Saturday, June 9, 2007

One more reason to put Kucinich in the White House

An April 2006 Statement:
How can a President say: "We do not torture" but reserve the right to do so? This type of deception and brutality is losing us essential and necessary friends all over the world. We are also losing our souls in exchange for an imaginary, short-term gain. In fact, some of the "intelligence" obtained by torture that there were WMDs in Iraq demonstrates that people who are being tormented will say anything to make the pain go away. We know of at least 28 prisoners that were killed during interrogation during our recent wars. One was a high-ranking Iraqi officer who, apparently, was not providing enough "actionable intelligence" on WMDs. While God may forgive us for our actions, others nations are not as generous.
he reality is that the United States has employed torture and has transported people to certain torture -- and perhaps death. Torture is not an American value, and the President's signing statement reserving the right to torture is a clear violation of international and U.S. law that makes all of us -- and especially our soldiers -- less safe. The dismissal of the Geneva Convention as "quaint" and the legal gymnastics performed by this administration to justify brutalizing another human should shock all of us.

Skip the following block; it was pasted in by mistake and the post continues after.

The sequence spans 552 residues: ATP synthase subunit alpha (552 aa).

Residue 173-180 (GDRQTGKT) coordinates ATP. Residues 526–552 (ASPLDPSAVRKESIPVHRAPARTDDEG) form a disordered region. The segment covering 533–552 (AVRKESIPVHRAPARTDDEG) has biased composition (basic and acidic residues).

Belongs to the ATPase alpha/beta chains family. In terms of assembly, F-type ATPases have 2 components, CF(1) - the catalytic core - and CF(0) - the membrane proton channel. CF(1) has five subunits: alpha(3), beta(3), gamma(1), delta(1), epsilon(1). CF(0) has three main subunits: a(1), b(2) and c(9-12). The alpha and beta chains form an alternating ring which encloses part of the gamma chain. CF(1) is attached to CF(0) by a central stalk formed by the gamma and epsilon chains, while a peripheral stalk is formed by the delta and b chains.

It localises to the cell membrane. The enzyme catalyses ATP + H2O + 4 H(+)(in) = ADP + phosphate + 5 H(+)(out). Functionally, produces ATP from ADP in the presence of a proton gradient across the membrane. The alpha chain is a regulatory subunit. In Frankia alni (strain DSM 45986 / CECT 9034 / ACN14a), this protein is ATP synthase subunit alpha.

he failure of Congress to confront the President over the lawless signing statement is another disturbing chapter in its failure to exercise oversight of an "out of control" administration.
For the head of the C.I.A. to testify in front of Congress that "water boarding" is a "professional interrogation technique" is horrifying. In essence, the American people are being told that Thomas de Torquemada and the rest of the Spanish Inquisitors were not torturers when they used the "aselli," the water torment; they were merely professional and forceful questioners. Let us be candid, water boarding is a war crime. And following the administration's legal analysis, the Spanish inquisitors were not guilty of torture because their goal was not to inflict pain, it was merely to save souls. The fact that people would suffer pain was just an unfortunate by-product of saving souls.
othing is more misleading -- or immoral -- than the use of the "ticking time bomb" scenario. Even if such a scenario existed -- which has yet to be documented -- does it justify wholesale torture and the brutalization of people we suspect could or might do something in the future? As we have learned, framing all threats as "imminent" is a convenient way to anaesthetize people's consciences to agree that the ends do justify the means.
he America that people around the world have come to love and admire is being destroyed by degrees by messianic militarists who believe that torture and force are the tools God has given them to use. Clearly, if they simply employ them to merely save lives, why not employ them to save immortal souls?
orture degrades us as a people. History has shown that when torture is employed, interrogators become lazy and brutal, and many, many innocent people die or are destroyed for life. Our humanity is the first death in the process.
y reasons for opposing torture are not just the clear moral prohibition, but a more practical reason: What would you do if your child was tortured -- especially if they were innocent, as so many tortured people are?
orture breeds torture and brutality. Torture is a slope no American should step onto.